Transparency and trust: two of the reasons why many pension plans have appointed professional independent trustees, or are considering doing so. But a Government paper focussing on transparency and trust may cause many plans to have to re-engineer how their trustee board operates.
The problem lies in the Government’s report entitled “Transparency & Trust: Enhancing the Transparency of UK Company Ownership and Increasing Trust in UK Business”, detailing some notable proposals for change in corporate regulation – the so-called “see through proposals”. The thrust of the Government’s position is that enhancing accountability and transparency will build trust that will foster economic growth and the UK’s reputation for providing a sound business environment – all good stuff. The key proposals are the creation of a public register of company beneficial ownership and the outlawing of bearer shares and, in most cases, the use of corporate directors of companies. The creation of a central registry of company beneficial ownership represents a significant change in company law, imposing new duties on both companies and their beneficial owners, backed by new criminal offences.
Roll this out into the pensions context and there are a few points to note:
- First, this will have no effect on traditional unincorporated trustee boards. But the ever-increasing popularity of incorporating trustee boards means that these proposals are likely to be of widespread interest to pension plan trustees, both existing corporate trustees and those considering making the change.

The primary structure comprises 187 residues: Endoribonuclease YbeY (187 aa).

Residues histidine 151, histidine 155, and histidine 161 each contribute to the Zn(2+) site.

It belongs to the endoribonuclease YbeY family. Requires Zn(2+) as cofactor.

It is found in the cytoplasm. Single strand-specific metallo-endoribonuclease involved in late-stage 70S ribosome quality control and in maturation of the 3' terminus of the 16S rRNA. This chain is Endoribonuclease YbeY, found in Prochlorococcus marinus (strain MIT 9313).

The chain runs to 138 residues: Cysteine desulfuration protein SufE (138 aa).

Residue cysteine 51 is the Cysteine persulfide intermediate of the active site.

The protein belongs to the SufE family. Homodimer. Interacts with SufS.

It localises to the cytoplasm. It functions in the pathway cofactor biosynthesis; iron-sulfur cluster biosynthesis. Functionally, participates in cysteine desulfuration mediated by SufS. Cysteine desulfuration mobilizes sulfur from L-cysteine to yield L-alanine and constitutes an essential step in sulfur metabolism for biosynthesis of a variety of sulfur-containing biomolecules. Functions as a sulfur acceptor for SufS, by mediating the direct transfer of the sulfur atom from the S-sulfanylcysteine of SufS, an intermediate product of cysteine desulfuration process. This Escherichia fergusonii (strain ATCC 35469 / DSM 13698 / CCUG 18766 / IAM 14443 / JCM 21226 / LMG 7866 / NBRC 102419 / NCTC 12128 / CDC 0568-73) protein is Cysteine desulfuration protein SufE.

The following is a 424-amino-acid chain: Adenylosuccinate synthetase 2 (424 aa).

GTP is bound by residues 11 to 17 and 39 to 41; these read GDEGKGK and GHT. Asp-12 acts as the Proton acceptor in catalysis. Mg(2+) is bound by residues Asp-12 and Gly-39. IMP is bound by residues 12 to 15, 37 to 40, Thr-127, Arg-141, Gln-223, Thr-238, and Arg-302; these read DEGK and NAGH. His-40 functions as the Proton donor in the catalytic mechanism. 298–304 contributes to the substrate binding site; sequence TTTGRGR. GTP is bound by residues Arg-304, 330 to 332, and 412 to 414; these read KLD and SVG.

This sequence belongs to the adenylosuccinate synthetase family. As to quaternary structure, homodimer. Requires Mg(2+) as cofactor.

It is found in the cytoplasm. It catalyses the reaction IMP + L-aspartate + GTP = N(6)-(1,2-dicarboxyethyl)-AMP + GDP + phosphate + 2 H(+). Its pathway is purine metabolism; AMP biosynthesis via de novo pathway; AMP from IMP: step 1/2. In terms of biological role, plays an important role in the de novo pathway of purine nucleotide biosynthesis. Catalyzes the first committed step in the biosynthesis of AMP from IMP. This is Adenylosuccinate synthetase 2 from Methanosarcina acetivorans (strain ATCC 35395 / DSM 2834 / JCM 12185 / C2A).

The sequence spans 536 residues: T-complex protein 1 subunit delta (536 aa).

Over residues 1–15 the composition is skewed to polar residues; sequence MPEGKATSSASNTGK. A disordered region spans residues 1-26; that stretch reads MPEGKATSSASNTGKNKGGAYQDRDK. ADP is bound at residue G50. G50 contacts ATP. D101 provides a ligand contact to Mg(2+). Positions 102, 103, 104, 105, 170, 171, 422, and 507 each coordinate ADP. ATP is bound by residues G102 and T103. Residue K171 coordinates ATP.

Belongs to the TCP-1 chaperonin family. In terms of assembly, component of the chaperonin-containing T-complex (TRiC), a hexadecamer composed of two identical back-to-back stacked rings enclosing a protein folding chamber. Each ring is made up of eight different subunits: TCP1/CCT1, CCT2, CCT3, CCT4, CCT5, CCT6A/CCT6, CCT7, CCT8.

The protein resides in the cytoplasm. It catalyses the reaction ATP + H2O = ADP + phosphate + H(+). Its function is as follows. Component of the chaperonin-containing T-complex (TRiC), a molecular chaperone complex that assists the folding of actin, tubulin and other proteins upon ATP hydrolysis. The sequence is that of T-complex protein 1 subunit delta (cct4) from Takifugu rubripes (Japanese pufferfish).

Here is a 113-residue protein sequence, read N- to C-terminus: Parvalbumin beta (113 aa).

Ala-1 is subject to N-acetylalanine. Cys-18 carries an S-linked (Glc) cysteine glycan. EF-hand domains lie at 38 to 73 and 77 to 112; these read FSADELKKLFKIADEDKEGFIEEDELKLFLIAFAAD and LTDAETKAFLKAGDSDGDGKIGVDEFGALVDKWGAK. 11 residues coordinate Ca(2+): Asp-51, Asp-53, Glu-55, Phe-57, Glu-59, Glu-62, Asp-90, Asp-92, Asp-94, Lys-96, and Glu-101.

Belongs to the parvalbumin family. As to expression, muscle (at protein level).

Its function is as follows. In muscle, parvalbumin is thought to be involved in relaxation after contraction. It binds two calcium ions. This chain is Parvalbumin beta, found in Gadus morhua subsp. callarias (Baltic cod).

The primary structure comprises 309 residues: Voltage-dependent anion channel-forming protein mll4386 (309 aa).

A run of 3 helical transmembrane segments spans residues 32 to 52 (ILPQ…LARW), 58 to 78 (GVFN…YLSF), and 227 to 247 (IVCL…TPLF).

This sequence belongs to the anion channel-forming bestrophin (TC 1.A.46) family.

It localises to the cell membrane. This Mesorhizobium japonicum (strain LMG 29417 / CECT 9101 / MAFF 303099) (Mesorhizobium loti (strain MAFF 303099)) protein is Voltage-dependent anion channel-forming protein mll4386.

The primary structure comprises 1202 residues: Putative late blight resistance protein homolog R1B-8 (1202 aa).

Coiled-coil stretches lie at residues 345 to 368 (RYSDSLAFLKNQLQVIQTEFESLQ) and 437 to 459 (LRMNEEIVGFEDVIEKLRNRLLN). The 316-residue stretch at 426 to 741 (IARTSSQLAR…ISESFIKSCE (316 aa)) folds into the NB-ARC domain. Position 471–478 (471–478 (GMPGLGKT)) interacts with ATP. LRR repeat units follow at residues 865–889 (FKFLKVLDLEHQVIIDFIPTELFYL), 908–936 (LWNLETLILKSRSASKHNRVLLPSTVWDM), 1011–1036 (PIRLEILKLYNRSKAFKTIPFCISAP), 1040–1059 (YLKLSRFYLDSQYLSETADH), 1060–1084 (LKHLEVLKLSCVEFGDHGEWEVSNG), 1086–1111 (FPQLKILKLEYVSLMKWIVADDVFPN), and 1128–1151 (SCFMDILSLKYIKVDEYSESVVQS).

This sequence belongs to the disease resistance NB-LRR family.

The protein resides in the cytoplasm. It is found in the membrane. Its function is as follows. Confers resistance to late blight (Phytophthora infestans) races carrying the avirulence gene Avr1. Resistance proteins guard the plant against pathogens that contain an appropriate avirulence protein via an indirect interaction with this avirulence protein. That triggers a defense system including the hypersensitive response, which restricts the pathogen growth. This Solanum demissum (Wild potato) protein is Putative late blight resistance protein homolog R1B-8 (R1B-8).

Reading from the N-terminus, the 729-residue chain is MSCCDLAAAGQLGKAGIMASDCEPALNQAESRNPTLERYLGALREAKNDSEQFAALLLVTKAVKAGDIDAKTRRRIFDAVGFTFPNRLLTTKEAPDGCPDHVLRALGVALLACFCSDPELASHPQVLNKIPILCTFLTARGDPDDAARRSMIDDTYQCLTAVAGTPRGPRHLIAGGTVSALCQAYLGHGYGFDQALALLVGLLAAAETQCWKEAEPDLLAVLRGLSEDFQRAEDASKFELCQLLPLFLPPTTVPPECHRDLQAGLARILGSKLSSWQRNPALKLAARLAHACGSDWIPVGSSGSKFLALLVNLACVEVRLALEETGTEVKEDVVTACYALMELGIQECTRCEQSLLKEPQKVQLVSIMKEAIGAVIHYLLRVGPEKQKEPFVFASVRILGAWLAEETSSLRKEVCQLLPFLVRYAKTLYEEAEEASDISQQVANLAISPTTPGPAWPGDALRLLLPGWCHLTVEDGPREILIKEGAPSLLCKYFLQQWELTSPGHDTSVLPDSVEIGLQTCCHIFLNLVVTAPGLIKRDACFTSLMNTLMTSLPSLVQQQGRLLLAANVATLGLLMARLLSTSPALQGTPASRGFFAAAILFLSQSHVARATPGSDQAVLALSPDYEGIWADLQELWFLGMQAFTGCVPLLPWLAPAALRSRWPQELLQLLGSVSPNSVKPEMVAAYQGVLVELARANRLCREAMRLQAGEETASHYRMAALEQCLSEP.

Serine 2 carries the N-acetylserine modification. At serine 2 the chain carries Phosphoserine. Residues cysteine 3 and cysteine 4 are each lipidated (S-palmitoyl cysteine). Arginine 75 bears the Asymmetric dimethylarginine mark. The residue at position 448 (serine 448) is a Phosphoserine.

- Second, whilst most corporate trustees are subsidiaries within the sponsoring employer group, where the trustee company is set up as a company limited by guarantee or on some other standalone basis, the beneficial owners will generally be the trustee directors themselves. This will have to be disclosed on the new beneficial ownership register (although private residential addresses can be withheld).
- Finally, and perhaps most significantly for pension plans, whilst the report envisages exceptions to the prohibition on the use of corporate directors of companies (and lists pension plans as an area of potential exception), corporate trustees of pension plans do not make the list of exemptions. Given that a significant chunk of the professional trustee market operates by way of incorporated entities, this may mean that trustee companies with a professional trustee company director will no longer be able to operate on that basis.
There is time for these proposals to change before they are finalised, and the professional trustee community is busy lobbying BIS, but this is yet another thing that pension plans, already struggling with the deluge of legislative and regulatory change, are going to have to keep an eye on.